2017 Funded Projects

2017 Faculty Research Teams

Please note: First name mentioned denotes research team lead. All others are team members. Each team also involves student researchers and we estimate at least 50 students will be involved as research fellows, assistants, or student scholar activists.

 “Elucidating the Stories of Wellbeing in the West Louisville Community: A Phenomenological Study”

Dr. Meera Alagaraja, College of Education and Human Development - Educational Leadership, Evaluation, & Organizational Development

  • Dr. Lisa M. Hooper (Department of Counseling and Human Development, CEHD) and Dr. Emma Sterrett-Hong (Kent School of Social Work)

In partnership with the Park DuValle Community Health Center, the team will interview and document how West Louisville residents define and experience well-being. The results will aid the clinic in the assessment of wellbeing and coping strategies among its patients. 

 

“Middle-School Citizen Science Investigation of Global Climate Change: Developing Local Environmental Justice School Partnerships”

Dr. Mary Brydon-Miller, College of Education and Human Development - Educational Leadership, Evaluation, & Organizational Development

  • Dr. Shira Rabin (Biology), Dr. Bronwyn Williams (English)

In collaboration with Marion C. Moore Traditional Middle School (JCPS) and Four Winds Nature Institute, this project will develop local partnerships, research capacity, and pedagogy to enable teachers and students to participate in an international collaborative study of global climate change.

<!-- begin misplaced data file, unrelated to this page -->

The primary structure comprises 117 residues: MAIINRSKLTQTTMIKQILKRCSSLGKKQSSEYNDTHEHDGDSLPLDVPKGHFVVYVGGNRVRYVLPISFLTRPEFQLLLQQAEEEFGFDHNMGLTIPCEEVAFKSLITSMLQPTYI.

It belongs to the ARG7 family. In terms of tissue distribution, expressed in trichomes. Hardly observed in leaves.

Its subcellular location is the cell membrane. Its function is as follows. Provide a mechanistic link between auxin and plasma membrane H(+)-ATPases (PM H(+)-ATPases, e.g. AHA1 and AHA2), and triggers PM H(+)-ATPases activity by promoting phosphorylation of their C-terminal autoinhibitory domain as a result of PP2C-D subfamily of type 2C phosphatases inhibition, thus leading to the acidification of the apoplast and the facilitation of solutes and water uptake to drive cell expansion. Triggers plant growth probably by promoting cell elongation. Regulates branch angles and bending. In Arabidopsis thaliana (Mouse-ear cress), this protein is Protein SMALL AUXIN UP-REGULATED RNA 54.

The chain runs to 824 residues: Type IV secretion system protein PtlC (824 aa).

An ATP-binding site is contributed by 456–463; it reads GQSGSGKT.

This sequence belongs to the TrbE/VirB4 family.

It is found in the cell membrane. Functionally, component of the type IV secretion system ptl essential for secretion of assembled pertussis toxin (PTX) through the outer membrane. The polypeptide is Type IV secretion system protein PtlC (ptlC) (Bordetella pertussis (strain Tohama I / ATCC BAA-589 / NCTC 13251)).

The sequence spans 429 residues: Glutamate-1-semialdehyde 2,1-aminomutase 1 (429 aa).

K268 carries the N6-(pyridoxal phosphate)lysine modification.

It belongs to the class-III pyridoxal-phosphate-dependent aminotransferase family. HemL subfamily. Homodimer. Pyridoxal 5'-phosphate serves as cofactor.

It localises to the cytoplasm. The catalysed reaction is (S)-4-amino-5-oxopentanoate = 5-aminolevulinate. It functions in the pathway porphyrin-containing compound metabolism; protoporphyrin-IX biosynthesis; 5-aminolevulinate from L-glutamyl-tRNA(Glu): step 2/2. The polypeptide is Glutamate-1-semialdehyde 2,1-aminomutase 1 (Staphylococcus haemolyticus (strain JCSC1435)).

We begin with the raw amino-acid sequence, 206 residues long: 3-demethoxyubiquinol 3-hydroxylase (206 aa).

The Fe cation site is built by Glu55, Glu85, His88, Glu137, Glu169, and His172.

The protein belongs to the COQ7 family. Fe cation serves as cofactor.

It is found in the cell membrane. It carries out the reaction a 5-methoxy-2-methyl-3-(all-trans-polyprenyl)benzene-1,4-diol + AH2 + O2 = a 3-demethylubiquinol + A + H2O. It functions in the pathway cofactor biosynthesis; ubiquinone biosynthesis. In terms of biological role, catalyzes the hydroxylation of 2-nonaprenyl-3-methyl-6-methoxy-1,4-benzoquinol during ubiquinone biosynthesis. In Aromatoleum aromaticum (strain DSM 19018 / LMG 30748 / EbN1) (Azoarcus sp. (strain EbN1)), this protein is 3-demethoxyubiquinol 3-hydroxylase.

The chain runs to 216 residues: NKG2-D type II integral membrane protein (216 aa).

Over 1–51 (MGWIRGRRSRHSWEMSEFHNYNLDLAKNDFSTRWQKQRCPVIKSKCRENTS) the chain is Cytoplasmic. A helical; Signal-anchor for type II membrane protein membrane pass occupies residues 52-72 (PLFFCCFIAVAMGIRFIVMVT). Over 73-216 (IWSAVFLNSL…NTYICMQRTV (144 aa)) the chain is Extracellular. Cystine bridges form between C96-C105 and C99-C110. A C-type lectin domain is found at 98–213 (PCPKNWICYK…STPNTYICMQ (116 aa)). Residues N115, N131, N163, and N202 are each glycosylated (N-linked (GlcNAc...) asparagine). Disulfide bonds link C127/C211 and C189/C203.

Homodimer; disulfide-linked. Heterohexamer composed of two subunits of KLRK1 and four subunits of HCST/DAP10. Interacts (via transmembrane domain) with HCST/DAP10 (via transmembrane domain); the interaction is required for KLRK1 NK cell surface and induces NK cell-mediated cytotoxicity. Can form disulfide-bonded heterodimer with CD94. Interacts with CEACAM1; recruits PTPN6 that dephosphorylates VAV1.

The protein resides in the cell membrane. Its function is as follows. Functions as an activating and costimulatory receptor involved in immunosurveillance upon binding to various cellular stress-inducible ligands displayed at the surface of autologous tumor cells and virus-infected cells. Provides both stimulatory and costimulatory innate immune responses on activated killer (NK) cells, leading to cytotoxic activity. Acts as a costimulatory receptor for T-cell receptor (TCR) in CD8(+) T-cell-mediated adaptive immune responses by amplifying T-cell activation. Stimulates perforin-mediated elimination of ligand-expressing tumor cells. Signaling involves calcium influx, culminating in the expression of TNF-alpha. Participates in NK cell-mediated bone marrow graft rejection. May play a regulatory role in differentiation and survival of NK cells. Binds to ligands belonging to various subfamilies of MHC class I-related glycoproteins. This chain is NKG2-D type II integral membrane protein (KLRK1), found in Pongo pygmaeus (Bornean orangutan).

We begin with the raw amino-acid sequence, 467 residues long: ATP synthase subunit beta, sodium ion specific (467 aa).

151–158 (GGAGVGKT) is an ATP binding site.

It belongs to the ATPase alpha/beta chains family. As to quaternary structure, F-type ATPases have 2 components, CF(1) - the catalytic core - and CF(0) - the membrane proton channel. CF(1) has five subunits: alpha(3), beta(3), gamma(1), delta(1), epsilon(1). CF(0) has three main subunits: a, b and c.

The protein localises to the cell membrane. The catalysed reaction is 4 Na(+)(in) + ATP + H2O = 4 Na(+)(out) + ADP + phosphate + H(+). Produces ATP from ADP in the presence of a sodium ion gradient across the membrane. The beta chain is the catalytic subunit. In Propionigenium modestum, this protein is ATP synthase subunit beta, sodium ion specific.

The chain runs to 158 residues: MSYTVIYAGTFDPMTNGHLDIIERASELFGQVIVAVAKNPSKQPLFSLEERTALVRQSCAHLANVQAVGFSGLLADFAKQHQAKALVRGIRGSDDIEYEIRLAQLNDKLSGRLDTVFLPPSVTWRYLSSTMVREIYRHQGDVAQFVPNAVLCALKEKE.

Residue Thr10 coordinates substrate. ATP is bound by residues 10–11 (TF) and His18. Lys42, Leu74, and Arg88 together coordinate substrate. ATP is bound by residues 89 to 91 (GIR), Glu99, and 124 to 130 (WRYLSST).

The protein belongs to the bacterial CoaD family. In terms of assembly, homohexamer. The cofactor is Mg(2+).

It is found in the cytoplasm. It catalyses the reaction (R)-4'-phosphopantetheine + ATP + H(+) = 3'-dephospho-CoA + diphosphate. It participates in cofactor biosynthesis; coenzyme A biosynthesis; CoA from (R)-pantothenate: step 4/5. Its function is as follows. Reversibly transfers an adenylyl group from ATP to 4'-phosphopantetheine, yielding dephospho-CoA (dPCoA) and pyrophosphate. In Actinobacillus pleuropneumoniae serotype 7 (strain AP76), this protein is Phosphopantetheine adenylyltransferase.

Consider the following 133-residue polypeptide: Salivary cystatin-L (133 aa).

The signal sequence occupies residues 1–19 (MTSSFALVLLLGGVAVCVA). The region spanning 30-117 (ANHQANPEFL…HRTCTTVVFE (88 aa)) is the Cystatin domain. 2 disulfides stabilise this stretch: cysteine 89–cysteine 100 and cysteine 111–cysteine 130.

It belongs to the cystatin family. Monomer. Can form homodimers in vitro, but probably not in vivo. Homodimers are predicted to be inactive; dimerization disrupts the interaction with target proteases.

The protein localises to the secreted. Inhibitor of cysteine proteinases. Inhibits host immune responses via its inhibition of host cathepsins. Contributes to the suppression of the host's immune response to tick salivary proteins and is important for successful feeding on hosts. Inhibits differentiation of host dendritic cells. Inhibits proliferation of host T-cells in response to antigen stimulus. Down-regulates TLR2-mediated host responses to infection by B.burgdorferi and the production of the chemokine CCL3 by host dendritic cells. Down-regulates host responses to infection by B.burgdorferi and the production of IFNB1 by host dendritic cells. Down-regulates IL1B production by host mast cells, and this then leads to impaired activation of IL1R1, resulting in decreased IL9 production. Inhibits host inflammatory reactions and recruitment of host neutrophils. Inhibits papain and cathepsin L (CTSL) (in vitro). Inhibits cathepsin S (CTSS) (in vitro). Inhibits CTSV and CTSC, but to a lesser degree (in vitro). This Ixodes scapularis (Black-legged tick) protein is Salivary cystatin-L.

"What is health?  A Photovoice project with Special Olympics Kentucky athletes"

Dr. Priya Chandan, School of Medicine (Division of Physical Medicine & Rehabilitation) and School of Public Health and Information Sciences

  • Dr. Kathleen Carter (Health & Sport Sciences, CEHD) and Dr. Susan Buchino (Commonwealth Institute of Kentucky, SPHIS)

In partnership with Special Olympics Kentucky, this project seeks to address health equity for people with intellectual/developmental disabilities using photovoice as the methodology.

 

“LGBTQ Adolescent Health in Louisville: An approach to identify and assess local priorities”

Dr. Ryan Combs, School of Public Health and Information Sciences

  • Dr. Maurice Gattis (Kent School) and Dr. Amber Pendleton (Pediatrics)

In partnership with the Louisville Youth Group and the JCPS LGBTQ Student Supports Subcommittee, this project will engage LGBTQ youth and others to identify health priorities and inform the development of a health communications campaign to improve the health of LGBTQ adolescents in Louisville.

 

“Microaggressions in Clinical Medicine”

Dr. Lauren Freeman, Philosophy

  • Jennifer Stephens (School of Medicine) and Dr. Dwayne Compton and Dr. David McIntosh (Office of Community Engagement and Diversity)